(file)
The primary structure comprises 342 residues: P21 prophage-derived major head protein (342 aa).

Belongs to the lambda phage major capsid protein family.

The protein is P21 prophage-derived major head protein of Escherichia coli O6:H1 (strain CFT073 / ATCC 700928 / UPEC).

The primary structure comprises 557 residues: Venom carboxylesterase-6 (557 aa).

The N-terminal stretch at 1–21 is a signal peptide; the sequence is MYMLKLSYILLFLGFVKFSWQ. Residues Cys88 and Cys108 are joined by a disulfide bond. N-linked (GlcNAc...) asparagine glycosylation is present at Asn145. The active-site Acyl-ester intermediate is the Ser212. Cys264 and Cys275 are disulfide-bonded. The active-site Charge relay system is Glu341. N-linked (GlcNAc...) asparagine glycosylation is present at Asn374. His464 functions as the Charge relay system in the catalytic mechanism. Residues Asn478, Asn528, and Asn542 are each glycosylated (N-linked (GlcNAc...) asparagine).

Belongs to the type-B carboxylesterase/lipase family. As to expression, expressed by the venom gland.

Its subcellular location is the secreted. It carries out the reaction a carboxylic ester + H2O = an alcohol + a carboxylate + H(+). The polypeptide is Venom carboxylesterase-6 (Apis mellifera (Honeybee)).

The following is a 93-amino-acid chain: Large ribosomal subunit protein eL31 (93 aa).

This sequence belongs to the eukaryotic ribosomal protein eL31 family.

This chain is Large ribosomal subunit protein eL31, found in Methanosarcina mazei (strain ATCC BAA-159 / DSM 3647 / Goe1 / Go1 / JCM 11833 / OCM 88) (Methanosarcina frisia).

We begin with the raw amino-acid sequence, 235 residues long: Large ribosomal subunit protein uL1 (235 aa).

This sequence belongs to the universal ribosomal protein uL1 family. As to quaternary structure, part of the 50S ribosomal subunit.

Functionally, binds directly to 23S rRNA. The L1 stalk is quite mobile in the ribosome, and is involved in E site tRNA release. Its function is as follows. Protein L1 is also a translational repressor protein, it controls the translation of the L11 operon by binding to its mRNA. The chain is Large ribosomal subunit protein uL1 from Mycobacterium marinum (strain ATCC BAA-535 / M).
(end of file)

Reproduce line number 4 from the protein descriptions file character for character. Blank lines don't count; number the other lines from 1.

The primary structure comprises 557 residues: Venom carboxylesterase-6 (557 aa).